If elected president, Barack Obama will offer Colin Powell, a retired four-star general and President Bush's former secretary of state, a position as a top adviser in the Democratic White House, Obama said on NBC's "Today" show Monday. Powell endorsed Obama's candidacy a day earlier but said he was not eager to return to government service.
The Supreme Court stepped into a water dispute Monday involving Montana, North Dakota, and Wyoming by appointing an outside lawyer to summon witnesses and issue subpoenas. The case centers on the interpretation of a 1950 agreement on how water from the Tongue and Powder rivers is supposed to be divided. The justices also agreed to decide whether people picked up on immigration violations can face charges of identity theft if they used the Social Security and ID numbers of other people.
Baseball's Tampa Bay Rays, a last-place team a year ago and perennial doormats since starting play in 1998, advanced to the World Series Sunday by defeating the defending champion Boston Red Sox, 3-1, in Game 7 of the American League Championship Series. Above, Tampa Bay second baseman Akinori Iwamura high-fives fans after the clincher. The Rays will host the Philadelphia Phillies in Game 1 of the World Series Wednesday.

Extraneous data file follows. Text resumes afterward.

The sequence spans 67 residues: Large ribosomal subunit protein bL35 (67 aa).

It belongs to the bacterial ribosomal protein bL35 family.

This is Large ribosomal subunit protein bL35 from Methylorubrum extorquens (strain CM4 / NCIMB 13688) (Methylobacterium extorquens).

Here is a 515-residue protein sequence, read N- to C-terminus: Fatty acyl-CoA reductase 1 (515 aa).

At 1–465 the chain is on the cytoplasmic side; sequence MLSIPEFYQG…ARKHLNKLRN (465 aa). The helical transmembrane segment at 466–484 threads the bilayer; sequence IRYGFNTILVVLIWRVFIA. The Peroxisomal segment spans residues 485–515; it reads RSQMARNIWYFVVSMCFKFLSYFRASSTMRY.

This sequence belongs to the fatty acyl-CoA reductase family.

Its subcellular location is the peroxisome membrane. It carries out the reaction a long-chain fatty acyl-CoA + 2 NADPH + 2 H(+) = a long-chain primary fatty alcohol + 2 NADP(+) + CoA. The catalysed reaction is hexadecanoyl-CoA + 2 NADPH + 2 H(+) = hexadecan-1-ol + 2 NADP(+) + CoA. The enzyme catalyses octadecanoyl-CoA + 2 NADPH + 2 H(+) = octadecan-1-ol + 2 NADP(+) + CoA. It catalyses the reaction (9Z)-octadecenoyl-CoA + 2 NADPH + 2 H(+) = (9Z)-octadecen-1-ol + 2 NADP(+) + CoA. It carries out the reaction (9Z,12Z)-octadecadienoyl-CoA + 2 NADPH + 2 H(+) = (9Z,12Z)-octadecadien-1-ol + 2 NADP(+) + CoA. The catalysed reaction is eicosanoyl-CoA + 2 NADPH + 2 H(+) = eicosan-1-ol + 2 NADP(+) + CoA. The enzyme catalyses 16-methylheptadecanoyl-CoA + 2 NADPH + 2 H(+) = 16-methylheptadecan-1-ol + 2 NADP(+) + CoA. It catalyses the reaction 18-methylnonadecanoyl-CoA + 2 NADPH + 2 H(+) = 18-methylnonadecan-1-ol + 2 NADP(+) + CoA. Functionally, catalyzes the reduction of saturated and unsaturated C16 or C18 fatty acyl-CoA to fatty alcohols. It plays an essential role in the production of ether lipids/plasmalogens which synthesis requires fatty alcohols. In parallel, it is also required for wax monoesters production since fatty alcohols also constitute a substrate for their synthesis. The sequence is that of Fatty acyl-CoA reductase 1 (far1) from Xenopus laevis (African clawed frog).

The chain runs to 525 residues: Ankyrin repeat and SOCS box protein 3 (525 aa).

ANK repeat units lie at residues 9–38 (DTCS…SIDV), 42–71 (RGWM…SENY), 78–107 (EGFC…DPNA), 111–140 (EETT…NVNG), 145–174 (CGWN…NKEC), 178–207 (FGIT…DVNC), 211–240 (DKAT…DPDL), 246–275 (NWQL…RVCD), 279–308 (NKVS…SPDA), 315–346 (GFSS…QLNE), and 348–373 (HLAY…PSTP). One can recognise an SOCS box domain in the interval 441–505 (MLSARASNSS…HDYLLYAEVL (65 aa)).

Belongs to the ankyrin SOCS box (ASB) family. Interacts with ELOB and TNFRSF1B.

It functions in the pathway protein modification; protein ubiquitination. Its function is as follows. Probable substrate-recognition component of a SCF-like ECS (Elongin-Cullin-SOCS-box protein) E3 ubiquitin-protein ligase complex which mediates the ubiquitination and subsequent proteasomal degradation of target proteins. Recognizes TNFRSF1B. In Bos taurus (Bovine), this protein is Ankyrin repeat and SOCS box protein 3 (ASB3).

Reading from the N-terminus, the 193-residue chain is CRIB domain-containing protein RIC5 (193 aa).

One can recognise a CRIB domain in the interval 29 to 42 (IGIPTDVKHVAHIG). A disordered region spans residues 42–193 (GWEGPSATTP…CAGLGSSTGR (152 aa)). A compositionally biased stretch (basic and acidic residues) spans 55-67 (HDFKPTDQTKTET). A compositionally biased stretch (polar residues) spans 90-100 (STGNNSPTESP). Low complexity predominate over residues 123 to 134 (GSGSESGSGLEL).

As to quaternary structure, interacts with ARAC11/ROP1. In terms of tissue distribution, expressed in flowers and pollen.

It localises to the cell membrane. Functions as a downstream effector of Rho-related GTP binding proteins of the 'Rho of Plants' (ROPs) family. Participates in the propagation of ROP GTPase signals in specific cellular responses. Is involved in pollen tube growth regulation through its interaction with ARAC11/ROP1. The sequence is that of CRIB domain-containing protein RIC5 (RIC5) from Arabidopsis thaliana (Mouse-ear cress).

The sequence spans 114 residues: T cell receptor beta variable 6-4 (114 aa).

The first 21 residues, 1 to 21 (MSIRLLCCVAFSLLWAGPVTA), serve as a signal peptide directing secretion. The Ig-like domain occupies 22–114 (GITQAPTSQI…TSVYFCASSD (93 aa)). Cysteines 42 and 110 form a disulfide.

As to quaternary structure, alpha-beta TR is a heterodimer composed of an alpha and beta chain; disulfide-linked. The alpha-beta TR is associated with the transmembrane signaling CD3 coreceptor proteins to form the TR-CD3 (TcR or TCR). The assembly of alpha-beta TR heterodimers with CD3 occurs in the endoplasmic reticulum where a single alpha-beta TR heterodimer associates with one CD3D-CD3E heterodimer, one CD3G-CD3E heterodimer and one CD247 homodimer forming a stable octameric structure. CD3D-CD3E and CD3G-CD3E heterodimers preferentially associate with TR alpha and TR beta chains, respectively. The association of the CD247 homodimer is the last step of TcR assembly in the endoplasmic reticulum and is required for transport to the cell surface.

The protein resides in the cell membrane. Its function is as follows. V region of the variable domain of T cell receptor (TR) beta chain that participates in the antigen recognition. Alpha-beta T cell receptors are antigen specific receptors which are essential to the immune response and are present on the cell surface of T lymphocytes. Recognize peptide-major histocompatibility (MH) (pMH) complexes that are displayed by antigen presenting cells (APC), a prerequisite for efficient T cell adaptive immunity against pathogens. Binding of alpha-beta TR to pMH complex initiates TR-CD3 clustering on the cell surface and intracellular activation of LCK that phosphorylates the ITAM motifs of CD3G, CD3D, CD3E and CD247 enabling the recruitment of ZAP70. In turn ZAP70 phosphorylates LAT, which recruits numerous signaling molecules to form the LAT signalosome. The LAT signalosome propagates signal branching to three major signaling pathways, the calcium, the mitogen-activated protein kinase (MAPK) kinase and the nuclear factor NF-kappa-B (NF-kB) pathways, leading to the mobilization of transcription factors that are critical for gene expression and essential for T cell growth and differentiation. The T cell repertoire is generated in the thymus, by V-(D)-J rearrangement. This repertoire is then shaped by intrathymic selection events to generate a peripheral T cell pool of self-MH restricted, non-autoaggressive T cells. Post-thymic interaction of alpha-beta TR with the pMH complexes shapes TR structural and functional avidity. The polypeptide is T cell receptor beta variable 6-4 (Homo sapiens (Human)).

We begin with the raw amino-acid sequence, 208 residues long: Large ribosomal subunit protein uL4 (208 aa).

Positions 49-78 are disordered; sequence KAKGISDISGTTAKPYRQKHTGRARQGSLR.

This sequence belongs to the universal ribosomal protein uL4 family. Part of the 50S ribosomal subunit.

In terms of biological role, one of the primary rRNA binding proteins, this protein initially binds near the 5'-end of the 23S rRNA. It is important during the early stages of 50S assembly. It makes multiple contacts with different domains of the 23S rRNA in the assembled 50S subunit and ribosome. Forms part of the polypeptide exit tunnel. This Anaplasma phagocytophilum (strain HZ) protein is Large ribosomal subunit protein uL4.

As part of an Alaska Personnel Board probe, Gov. Sarah Palin and her husband will meet with an independent investigator later this week somewhere along the campaign trail, attorneys for the couple said Sunday. The Republican vice presidential nominee was already proved within her rights in firing the state's public safety commissioner by a legislative panel, but Palin said it was the personnel board's duty to investigate claims.
NASA launched a solar probe into orbit Sunday that will study conditions at the edge of the solar system from as high as 200,000 miles above the Earth. The Interstellar Boundary Explorer could help confirm if the heliosphere, the protective bubble around the solar system, is shrinking.
The average Californian uses about 40 percent less electricity than the average American, according to a report released Monday by University of California economist David Roland-Holst. His study says the state has saved about $56 billion in electricity costs and created 1.5 million jobs over the past 35 years as the result of its energy policies.
About a third of the US electorate is expected to vote before Nov. 4 through early voting or absentee voting programs, the Associated Press reports. That would be up from 22 percent in 2004 and 16 percent in 2000.